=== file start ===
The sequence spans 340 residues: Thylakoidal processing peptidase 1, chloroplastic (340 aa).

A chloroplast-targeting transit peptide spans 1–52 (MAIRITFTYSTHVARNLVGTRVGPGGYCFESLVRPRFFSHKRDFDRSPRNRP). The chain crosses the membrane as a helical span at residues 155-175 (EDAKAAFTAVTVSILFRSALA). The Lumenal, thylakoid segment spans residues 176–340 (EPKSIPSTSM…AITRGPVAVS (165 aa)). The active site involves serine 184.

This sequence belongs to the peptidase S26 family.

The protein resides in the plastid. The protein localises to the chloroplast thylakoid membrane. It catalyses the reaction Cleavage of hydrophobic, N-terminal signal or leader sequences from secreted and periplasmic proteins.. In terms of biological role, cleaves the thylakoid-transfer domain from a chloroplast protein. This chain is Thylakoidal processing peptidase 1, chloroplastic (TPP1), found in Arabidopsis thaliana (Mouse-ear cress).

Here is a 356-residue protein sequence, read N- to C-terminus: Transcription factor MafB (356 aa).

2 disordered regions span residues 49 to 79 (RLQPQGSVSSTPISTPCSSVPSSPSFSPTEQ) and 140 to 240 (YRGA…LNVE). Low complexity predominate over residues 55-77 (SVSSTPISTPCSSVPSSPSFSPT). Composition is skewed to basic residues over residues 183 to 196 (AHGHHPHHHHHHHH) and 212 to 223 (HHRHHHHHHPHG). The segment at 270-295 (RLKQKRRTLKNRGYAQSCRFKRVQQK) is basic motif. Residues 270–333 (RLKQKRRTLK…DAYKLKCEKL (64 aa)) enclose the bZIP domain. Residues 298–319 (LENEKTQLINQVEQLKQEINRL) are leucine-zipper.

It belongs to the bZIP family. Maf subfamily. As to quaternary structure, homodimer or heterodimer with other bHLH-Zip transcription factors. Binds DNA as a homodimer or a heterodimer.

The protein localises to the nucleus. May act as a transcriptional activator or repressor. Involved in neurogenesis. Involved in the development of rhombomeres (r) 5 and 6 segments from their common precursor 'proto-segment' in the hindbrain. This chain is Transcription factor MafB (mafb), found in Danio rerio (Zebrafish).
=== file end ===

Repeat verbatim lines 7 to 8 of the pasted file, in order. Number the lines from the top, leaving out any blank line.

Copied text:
It belongs to the bZIP family. Maf subfamily. As to quaternary structure, homodimer or heterodimer with other bHLH-Zip transcription factors. Binds DNA as a homodimer or a heterodimer.

The protein localises to the nucleus. May act as a transcriptional activator or repressor. Involved in neurogenesis. Involved in the development of rhombomeres (r) 5 and 6 segments from their common precursor 'proto-segment' in the hindbrain. This chain is Transcription factor MafB (mafb), found in Danio rerio (Zebrafish).